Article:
Note: This biography focusses on Elizabeth’s attitude to Scotland and both Mary Queen of Scots and James VI.

Elizabeth was the daughter of Henry VIII by Anne Boleyn, born at Greenwich on 7 March 1533. When her mother was executed in 1536, she was declared illegitimate, but was named in the order of succession in Henry VIII’s will. When it became clear that her half-brother, Edward VI, was dying of consumption, Protector Northumberland produced an instrument, which Edward signed, nominating the Protestant Lady Jane Grey, grand-daughter of Henry VIII’s younger sister, Princess Mary, as his successor. This bypassed Henry’s daughters Mary and Elizabeth, who were up in arms. They marched on London, and Mary was installed as Mary I. When she died in 1558, Elizabeth immediately became Queen, even though in Catholic eyes she was illegitimate (as Anne Boleyn’s marriage to Henry was not recognised by Catholic Church).

The Instrument which had nominated Lady Jane Grey had also bypassed the descendants of Princess Margaret, Henry VIII’s elder sister. In dynastic order of succession, these were Mary Queen of Scots, Lady Margaret Douglas and her son Henry Stuart, Lord Darnley, who were all staunchly Catholic. Having been born outside England, Mary Queen of Scots was debarred under Henry VIII’s will. Lady Margaret was also debarred, as she had been deemed illegitimate by Henry VIII on the slightly doubtful grounds that he had not approved of her parents’ marriage as required by the Royal Marriage Act of 1536 (notwithstanding that she was born twenty-one years before it was enacted).

Mary had no appeal for the English Government as she was about to become Queen Consort of France. Matters were made more complicated for her, when the French claimed that she was rightfully the English Queen and quartered her arms with those of England. It was only France’s exhaustion from war, which prevented the French Crown from taking action to install Mary as the Catholic Queen of England, thus subsuming England under France. This would have upset the balance of power in Europe and would have been strongly resisted not only by the Protestant English but by the Spanish.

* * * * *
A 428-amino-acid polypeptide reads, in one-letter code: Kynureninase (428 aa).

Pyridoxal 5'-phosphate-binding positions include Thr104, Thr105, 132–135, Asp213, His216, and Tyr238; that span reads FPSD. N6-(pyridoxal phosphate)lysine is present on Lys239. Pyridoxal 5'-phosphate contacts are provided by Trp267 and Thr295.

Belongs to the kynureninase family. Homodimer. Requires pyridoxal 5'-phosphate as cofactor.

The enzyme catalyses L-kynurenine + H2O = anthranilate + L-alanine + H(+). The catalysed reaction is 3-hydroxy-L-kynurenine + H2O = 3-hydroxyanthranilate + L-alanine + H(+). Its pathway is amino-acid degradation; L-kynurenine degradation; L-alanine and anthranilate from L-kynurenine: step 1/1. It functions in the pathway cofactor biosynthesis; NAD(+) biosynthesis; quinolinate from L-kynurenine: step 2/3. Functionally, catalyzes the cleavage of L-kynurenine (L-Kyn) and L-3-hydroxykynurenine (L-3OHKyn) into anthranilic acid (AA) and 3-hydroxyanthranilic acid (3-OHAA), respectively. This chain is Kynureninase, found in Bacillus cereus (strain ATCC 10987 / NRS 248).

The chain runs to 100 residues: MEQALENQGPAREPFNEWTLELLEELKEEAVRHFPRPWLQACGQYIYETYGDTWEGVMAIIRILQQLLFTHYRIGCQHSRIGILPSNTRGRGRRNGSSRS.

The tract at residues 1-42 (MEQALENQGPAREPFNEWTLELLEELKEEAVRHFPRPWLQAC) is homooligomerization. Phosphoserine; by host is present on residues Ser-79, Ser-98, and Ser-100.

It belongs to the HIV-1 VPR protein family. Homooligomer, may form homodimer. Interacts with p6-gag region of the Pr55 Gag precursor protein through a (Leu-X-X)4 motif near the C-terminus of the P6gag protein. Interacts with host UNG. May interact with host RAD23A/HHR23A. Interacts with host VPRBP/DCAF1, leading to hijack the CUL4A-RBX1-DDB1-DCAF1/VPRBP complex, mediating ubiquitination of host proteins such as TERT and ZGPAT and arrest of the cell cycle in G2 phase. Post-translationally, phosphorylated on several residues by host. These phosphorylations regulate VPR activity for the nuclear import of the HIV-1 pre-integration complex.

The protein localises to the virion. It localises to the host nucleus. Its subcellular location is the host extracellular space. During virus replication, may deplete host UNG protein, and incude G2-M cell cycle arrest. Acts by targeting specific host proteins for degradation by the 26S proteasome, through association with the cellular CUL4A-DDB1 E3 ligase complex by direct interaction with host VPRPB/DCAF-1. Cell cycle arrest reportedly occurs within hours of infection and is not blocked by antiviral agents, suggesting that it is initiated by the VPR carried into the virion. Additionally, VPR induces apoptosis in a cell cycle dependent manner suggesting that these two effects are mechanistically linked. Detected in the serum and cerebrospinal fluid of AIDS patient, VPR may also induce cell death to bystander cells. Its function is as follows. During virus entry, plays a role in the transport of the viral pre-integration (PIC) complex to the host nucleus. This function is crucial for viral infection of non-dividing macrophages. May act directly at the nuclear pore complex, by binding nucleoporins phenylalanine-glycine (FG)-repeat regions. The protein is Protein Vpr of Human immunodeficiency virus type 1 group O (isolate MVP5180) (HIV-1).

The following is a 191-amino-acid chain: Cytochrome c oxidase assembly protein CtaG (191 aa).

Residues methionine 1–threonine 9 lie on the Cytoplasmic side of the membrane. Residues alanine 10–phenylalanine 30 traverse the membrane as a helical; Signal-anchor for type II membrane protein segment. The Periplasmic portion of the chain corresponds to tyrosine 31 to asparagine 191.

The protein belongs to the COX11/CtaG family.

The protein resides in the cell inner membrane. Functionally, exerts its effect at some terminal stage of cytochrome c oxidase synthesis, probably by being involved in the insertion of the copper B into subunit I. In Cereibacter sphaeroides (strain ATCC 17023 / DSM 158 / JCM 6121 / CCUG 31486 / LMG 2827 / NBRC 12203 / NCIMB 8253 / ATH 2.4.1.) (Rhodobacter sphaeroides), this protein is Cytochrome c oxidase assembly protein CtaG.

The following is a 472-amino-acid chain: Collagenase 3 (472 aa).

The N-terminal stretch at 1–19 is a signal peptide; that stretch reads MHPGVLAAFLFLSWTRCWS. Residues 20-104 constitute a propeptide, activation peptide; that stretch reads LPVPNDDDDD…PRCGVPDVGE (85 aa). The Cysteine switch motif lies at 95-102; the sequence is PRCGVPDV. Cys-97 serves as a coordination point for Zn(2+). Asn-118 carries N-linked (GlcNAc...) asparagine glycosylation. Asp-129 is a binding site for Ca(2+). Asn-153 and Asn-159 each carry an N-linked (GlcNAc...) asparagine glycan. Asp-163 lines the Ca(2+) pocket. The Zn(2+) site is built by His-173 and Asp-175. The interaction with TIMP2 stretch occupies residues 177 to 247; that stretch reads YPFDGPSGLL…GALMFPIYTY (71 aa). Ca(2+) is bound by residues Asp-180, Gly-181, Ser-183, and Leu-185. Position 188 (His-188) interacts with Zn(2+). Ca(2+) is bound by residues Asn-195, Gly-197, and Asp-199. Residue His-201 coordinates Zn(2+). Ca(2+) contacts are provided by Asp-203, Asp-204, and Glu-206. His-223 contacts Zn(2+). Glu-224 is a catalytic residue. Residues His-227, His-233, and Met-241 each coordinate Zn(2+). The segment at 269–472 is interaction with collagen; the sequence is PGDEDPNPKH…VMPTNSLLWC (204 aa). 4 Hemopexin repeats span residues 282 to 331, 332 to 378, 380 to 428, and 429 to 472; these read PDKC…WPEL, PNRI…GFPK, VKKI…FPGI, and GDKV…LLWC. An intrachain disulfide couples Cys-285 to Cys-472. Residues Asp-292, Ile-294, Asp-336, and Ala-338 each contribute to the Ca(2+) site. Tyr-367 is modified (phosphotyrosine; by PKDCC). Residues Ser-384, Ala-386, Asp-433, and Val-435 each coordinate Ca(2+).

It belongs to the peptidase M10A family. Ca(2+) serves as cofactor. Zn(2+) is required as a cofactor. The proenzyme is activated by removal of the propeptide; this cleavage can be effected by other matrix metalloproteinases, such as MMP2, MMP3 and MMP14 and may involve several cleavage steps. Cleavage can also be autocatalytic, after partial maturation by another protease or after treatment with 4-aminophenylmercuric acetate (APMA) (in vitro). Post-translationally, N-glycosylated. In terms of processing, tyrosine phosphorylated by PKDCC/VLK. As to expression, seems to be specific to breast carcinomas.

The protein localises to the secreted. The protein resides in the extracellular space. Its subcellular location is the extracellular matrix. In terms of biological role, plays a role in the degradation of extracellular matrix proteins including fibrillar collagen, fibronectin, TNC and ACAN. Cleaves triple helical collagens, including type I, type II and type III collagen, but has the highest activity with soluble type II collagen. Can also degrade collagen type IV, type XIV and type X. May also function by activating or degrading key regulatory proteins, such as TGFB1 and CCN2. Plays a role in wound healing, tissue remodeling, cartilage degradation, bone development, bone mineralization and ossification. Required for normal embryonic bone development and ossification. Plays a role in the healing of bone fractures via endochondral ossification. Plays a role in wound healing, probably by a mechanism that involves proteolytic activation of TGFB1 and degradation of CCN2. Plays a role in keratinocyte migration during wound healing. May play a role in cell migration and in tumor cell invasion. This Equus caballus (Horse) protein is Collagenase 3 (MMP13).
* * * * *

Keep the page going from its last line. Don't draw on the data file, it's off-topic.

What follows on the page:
In 1560, Mary Queen of Scots’ mother, Marie of Guise, the Queen Regent, died in Scotland and Reformers now dominated Scottish Government. This was followed by the death of Mary’s sickly husband, Francis II of France. Mary had little choice but to return to Scotland. The Scottish Presbyterians approached the English Government with a plan to make Lord James Stewart, Mary’s illegitimate (but Protestant) half-brother, the Scottish King. Elizabeth would not countenance the deposition of an anointed monarch, but wanted Mary to confirm her as the rightful English Queen. Mary would have agreed to this, but was being asked to ratify the Treaty of Edinburgh, which also debarred her from the English succession.

William Cecil, Elizabeth’s Secretary of State, and Lord James worked out a plan to separate Mary from her belligerent French relations and to return her to the Scottish Crown. They agreed to her holding Catholic services in private so long as Scotland remained Presbyterian. Lord James, who soon became Earl of Moray, hoped that the English would then recognise Mary as Elizabeth’s heir. On Mary’s return, Elizabeth stalled; she was nervous that by nominating her as her successor, she would make Mary the focus for all future Catholic plots to take her throne. Cecil took a harder line; in no circumstances would he accept another Catholic on the English throne after the experience of ‘Bloody’ Mary I, but he would certainly string her along to assure her loyalty.